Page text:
If westerners are at all familiar with Yukio Mishima, it may be due to his overtly nationalist activities and his larger than life – or larger than death – attempt to end his life with the ritual Japanese seppuku suicide, thrusting a short blade into his belly and trying not to flinch as he dragged the blade horizontally through his midsection while a man stood behind him, holding aloft a longer blade, ready to decapitate Mishima should he fail to die with dignity. Whenever I have read a Mishima story, I have struggled to reconcile the images in my mind of his presumably glorious death with the very simple people and events that populate his novels.
It has certainly been a while since I last read a work by Yukio Mishima. And I am very pleased to have returned to him with his After the Banquet, the story of Kazu, proprietress of the Setsugoan, a country restaurant outside Tokyo catering to the wealthy and powerful of Japan’s conservative elite. That is, until Kazu weds Noguchi, a thin, stern, aging representative of the Radical Party. And consequently, Kazu’s conservative clientele abandon her. The more she throws herself and her quickly depleting wealth into her husband’s campaign to win the Tokyo governorate, the more her enemies crawl out of the word work, seeking to defame her once good name. And she takes such risks apparently for something that most westerners would have trouble understanding – not for the love of her husband, but for the right to be buried in the Noguchi family cemetery and thereby wash away the potentially eternal stain of her own low-class roots.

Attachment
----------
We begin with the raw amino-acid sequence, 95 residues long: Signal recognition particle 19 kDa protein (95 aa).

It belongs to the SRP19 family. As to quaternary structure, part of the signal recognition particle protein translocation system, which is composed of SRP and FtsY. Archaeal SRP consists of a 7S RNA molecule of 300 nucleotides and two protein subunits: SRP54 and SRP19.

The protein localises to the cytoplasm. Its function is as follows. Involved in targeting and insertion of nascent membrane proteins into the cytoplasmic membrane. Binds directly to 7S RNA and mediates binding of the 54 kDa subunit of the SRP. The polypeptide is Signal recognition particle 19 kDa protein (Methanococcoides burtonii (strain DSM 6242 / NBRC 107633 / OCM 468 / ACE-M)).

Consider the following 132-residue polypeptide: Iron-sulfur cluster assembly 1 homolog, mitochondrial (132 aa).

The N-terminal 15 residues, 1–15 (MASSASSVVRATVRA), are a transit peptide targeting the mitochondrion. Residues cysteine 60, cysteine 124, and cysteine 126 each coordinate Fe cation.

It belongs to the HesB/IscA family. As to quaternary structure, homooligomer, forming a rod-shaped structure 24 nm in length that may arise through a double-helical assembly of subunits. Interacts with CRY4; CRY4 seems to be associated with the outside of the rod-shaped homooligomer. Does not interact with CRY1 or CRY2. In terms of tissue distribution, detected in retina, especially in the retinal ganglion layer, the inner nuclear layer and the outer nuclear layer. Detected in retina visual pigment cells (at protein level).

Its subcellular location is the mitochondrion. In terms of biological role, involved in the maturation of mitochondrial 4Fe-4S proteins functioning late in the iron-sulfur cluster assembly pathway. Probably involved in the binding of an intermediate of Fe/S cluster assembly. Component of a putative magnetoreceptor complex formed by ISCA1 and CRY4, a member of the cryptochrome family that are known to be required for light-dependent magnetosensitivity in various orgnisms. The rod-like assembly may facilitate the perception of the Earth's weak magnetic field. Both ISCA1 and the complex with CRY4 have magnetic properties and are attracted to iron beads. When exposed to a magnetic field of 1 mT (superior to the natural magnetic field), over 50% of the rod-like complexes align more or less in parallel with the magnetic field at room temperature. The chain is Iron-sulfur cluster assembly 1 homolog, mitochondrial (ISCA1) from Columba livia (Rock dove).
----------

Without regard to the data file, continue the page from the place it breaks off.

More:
Naturally, every reader will respond to all of this differently. For me, Mishima was Japan. His style reflects the culture of Japan more than the literary style of others can be said to do. After the Banquet does not relate heroic adventures or earth-shattering events. Most lives are not of such a fantastic quality anyway. Yet western writers, and I am guilty of this as well, seek to create the grandiose within everyday lives, as if to blot out the simplicity of the mundane everyday events we wander through. Mishima revels in the mundane. In his description of fine kimonos, restaurant menus, leaves dancing in the wind, motes of dust floating to the ground, I see again the Japan I used to call home. And I see it, not from my own western perspective, but as a virtual insider. In fact, I would even go so far as to say that I see, taste, smell Japan better in Mishima’s writing that I ever really did residing there. Which I think is a shame on my part. But all the more praise to Yukio Mishima.